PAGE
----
Intelligent negotiation VS negotiation tactics

It’s always more intelligent to negotiate looking for common interest and building long-term relationships than to turn the process into a mere contest. If we’re capable of working with the other negotiator to satisfy the interests of both parties, it’s more likely we’ll find solutions that work for both of us.

There are people who insist on seeing negotiation as a competitive game in which the main objective is to win more than the other side, regardless of the interests at stake. This type of negotiator is elementary and not very sophisticated. It’s not a question of deceiving the other party but of managing to satisfy our interests. Trying to destabilize the other party will only damage the relationship and trust, and we’ll be destroying any possible future relationship.

In the negotiation simulator Merchants, the user learns to negotiate by building bridges, not by tearing them down. Plus, this course on negotiation and conflict resolution prevents the negotiator from using destructive techniques, to be avoided, like the following:

  • Deceiving with false facts and data
  • Feigning ignorance to extract or avoid revealing information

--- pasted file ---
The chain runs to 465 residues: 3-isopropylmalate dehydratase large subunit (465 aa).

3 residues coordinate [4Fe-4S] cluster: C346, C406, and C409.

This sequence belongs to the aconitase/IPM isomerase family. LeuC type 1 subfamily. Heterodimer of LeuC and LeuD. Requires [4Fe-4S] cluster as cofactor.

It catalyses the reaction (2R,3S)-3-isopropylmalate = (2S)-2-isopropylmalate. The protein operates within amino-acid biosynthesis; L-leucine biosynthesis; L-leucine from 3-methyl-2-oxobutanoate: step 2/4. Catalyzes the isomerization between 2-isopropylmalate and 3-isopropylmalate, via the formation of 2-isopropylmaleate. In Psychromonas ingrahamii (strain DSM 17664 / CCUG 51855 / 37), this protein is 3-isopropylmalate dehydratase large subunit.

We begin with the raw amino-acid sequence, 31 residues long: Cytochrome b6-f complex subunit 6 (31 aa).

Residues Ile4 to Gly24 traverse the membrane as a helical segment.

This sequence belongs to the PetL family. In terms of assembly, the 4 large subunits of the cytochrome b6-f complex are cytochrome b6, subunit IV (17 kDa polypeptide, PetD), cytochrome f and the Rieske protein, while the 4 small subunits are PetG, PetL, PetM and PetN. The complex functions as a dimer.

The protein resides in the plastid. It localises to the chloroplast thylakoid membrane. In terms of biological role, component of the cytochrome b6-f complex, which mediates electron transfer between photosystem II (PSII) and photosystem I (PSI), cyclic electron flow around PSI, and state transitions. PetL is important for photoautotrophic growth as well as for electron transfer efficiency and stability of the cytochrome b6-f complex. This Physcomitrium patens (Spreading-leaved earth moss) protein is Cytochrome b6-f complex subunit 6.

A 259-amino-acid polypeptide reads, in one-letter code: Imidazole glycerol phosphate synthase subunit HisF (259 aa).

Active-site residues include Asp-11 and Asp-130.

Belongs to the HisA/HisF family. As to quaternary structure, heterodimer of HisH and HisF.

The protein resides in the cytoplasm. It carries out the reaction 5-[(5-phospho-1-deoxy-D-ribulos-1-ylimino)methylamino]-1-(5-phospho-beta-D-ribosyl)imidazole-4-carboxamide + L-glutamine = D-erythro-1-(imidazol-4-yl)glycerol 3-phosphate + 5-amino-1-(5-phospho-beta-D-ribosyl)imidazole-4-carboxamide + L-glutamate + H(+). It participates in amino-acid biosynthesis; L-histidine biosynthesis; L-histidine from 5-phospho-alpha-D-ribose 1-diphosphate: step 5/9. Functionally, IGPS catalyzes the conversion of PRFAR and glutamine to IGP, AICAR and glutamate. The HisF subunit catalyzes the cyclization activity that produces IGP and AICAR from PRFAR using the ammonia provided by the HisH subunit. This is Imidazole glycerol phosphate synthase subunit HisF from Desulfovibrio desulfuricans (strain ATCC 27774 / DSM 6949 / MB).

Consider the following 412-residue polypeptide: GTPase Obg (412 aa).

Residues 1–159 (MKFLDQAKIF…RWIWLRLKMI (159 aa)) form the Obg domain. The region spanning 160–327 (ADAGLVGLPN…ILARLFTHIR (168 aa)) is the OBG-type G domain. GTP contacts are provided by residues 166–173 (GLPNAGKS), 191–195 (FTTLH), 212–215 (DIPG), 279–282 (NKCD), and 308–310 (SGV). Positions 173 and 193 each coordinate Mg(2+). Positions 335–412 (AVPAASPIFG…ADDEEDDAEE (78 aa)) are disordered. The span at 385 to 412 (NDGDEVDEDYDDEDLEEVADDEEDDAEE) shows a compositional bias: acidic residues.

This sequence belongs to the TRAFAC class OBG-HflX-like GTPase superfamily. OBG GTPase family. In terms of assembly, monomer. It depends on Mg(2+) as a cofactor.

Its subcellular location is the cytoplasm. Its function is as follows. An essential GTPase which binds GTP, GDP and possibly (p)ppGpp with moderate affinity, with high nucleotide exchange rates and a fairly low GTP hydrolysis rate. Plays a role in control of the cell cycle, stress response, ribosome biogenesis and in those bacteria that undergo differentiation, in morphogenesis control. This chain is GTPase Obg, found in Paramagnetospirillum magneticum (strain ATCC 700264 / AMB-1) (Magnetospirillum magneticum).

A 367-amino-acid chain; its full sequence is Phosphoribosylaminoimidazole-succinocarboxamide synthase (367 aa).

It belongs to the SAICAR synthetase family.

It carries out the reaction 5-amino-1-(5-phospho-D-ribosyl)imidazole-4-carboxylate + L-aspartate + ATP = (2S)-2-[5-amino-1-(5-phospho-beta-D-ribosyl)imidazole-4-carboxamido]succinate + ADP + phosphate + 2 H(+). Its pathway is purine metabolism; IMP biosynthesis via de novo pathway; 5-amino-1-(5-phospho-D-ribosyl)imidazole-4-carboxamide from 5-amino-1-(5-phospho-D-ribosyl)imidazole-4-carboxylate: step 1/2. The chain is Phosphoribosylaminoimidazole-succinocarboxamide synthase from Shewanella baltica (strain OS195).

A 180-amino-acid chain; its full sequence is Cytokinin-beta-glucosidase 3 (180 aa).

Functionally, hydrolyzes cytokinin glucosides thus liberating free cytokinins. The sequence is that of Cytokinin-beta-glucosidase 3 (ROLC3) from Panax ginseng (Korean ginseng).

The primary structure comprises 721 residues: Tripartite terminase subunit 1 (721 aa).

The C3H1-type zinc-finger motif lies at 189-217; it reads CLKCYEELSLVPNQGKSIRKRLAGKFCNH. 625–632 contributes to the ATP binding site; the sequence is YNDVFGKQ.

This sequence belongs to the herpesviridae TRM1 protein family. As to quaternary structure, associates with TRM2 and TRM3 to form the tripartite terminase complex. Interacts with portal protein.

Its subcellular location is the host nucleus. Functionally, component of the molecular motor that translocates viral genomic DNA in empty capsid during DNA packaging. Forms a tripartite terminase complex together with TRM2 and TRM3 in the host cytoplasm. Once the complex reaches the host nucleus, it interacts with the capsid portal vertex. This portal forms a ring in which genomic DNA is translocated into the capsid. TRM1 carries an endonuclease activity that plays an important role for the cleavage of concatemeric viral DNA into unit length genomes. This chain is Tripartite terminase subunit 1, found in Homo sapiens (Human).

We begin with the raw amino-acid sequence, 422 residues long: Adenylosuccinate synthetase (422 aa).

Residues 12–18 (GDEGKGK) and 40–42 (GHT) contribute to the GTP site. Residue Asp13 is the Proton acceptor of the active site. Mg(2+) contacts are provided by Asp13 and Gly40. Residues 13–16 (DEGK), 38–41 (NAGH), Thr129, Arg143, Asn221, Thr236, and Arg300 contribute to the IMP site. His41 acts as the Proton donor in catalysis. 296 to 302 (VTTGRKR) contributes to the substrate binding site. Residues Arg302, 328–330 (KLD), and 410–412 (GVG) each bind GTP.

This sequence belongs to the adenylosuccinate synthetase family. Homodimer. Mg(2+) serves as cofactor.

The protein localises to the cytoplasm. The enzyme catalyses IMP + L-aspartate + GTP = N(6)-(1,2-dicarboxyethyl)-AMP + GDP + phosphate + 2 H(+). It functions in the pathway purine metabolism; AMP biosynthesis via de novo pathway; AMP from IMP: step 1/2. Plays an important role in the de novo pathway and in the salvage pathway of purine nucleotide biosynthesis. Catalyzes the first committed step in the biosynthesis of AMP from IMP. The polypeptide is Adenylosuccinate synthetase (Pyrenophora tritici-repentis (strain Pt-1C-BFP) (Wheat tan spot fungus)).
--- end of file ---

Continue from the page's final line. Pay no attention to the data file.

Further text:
• Hiding dubious intentions
  • Creating uncomfortable situations like:
    • Stress (uncomfortable rooms, overly cold or hot temperatures, waits, interruptions)
    • Personal attacks
    • Threats
    • Emotional instability (tears, yelling, etc.).
    • Ultimatums
  • Applying pressure to gain a stronger position:
    • Refusal to negotiation (seeking initial capitulation)
    • Extreme and/or escalating demands
    • Delays
    • Having to submit the proposal to a higher authority
    • Last-minute requests

This serious game developed by Gamelearn shows people how to recognize these types of practices to teach them about win-win negotiation oriented towards building long-term relationships. The interesting part of this video game on negotiation is the game-based learning format that allows the user to practice in a risk-free scenario while receiving continuous and personalized feedback  to learn about decisions, strategies and errors, as if it were a negotiation with a real person. Merchants is a perfect example of gamification applied to skills development.

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